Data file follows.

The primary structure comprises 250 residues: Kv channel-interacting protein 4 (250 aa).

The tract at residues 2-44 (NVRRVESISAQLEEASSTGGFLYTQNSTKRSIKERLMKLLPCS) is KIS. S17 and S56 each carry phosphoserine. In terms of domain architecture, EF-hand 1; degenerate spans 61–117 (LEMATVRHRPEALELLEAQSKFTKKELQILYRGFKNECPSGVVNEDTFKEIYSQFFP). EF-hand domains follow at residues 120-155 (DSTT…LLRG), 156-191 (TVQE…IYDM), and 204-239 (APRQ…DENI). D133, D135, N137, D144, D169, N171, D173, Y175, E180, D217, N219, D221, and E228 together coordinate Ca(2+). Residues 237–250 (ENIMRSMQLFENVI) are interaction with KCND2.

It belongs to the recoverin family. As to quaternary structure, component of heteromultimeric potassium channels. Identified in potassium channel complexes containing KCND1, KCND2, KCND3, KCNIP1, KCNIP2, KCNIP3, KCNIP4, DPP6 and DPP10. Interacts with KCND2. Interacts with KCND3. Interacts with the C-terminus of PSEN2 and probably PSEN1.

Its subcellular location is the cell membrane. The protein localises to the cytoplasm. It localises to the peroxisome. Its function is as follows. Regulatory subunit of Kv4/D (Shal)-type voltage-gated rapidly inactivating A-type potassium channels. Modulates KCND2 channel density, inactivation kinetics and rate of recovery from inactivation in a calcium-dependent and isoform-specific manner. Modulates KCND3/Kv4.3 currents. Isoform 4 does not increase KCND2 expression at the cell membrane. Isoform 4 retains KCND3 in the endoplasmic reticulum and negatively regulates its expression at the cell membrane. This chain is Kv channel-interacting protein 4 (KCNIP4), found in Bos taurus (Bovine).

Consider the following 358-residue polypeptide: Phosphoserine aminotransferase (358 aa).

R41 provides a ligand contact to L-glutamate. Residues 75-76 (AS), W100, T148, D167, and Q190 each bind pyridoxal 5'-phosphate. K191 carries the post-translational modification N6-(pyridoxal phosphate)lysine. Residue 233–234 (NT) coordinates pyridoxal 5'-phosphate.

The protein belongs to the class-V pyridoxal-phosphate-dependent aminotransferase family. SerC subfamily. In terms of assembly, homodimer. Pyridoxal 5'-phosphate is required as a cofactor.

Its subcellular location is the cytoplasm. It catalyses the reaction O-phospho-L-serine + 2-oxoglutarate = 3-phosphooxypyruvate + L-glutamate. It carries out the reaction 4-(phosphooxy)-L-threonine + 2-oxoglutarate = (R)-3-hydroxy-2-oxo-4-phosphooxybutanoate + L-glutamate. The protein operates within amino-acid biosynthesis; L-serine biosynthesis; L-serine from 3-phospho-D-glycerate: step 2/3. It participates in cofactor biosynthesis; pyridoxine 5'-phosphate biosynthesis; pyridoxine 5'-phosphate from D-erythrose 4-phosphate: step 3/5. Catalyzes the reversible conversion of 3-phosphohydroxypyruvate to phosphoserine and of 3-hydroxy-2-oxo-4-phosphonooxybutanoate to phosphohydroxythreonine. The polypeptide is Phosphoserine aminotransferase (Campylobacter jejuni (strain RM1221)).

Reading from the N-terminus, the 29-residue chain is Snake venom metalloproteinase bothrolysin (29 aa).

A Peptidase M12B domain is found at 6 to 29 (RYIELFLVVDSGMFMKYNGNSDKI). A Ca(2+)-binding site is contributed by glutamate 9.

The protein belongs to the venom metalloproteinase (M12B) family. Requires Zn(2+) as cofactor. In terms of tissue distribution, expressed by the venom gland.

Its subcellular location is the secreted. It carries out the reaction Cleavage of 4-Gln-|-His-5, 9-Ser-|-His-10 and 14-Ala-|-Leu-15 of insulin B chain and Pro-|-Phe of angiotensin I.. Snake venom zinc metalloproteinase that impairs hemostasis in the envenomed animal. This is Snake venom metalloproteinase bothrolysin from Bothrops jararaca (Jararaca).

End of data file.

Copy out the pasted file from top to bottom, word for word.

The primary structure comprises 250 residues: Kv channel-interacting protein 4 (250 aa).

The tract at residues 2-44 (NVRRVESISAQLEEASSTGGFLYTQNSTKRSIKERLMKLLPCS) is KIS. S17 and S56 each carry phosphoserine. In terms of domain architecture, EF-hand 1; degenerate spans 61–117 (LEMATVRHRPEALELLEAQSKFTKKELQILYRGFKNECPSGVVNEDTFKEIYSQFFP). EF-hand domains follow at residues 120-155 (DSTT…LLRG), 156-191 (TVQE…IYDM), and 204-239 (APRQ…DENI). D133, D135, N137, D144, D169, N171, D173, Y175, E180, D217, N219, D221, and E228 together coordinate Ca(2+). Residues 237–250 (ENIMRSMQLFENVI) are interaction with KCND2.

It belongs to the recoverin family. As to quaternary structure, component of heteromultimeric potassium channels. Identified in potassium channel complexes containing KCND1, KCND2, KCND3, KCNIP1, KCNIP2, KCNIP3, KCNIP4, DPP6 and DPP10. Interacts with KCND2. Interacts with KCND3. Interacts with the C-terminus of PSEN2 and probably PSEN1.

Its subcellular location is the cell membrane. The protein localises to the cytoplasm. It localises to the peroxisome. Its function is as follows. Regulatory subunit of Kv4/D (Shal)-type voltage-gated rapidly inactivating A-type potassium channels. Modulates KCND2 channel density, inactivation kinetics and rate of recovery from inactivation in a calcium-dependent and isoform-specific manner. Modulates KCND3/Kv4.3 currents. Isoform 4 does not increase KCND2 expression at the cell membrane. Isoform 4 retains KCND3 in the endoplasmic reticulum and negatively regulates its expression at the cell membrane. This chain is Kv channel-interacting protein 4 (KCNIP4), found in Bos taurus (Bovine).

Consider the following 358-residue polypeptide: Phosphoserine aminotransferase (358 aa).

R41 provides a ligand contact to L-glutamate. Residues 75-76 (AS), W100, T148, D167, and Q190 each bind pyridoxal 5'-phosphate. K191 carries the post-translational modification N6-(pyridoxal phosphate)lysine. Residue 233–234 (NT) coordinates pyridoxal 5'-phosphate.

The protein belongs to the class-V pyridoxal-phosphate-dependent aminotransferase family. SerC subfamily. In terms of assembly, homodimer. Pyridoxal 5'-phosphate is required as a cofactor.

Its subcellular location is the cytoplasm. It catalyses the reaction O-phospho-L-serine + 2-oxoglutarate = 3-phosphooxypyruvate + L-glutamate. It carries out the reaction 4-(phosphooxy)-L-threonine + 2-oxoglutarate = (R)-3-hydroxy-2-oxo-4-phosphooxybutanoate + L-glutamate. The protein operates within amino-acid biosynthesis; L-serine biosynthesis; L-serine from 3-phospho-D-glycerate: step 2/3. It participates in cofactor biosynthesis; pyridoxine 5'-phosphate biosynthesis; pyridoxine 5'-phosphate from D-erythrose 4-phosphate: step 3/5. Catalyzes the reversible conversion of 3-phosphohydroxypyruvate to phosphoserine and of 3-hydroxy-2-oxo-4-phosphonooxybutanoate to phosphohydroxythreonine. The polypeptide is Phosphoserine aminotransferase (Campylobacter jejuni (strain RM1221)).

Reading from the N-terminus, the 29-residue chain is Snake venom metalloproteinase bothrolysin (29 aa).

A Peptidase M12B domain is found at 6 to 29 (RYIELFLVVDSGMFMKYNGNSDKI). A Ca(2+)-binding site is contributed by glutamate 9.

The protein belongs to the venom metalloproteinase (M12B) family. Requires Zn(2+) as cofactor. In terms of tissue distribution, expressed by the venom gland.

Its subcellular location is the secreted. It carries out the reaction Cleavage of 4-Gln-|-His-5, 9-Ser-|-His-10 and 14-Ala-|-Leu-15 of insulin B chain and Pro-|-Phe of angiotensin I.. Snake venom zinc metalloproteinase that impairs hemostasis in the envenomed animal. This is Snake venom metalloproteinase bothrolysin from Bothrops jararaca (Jararaca).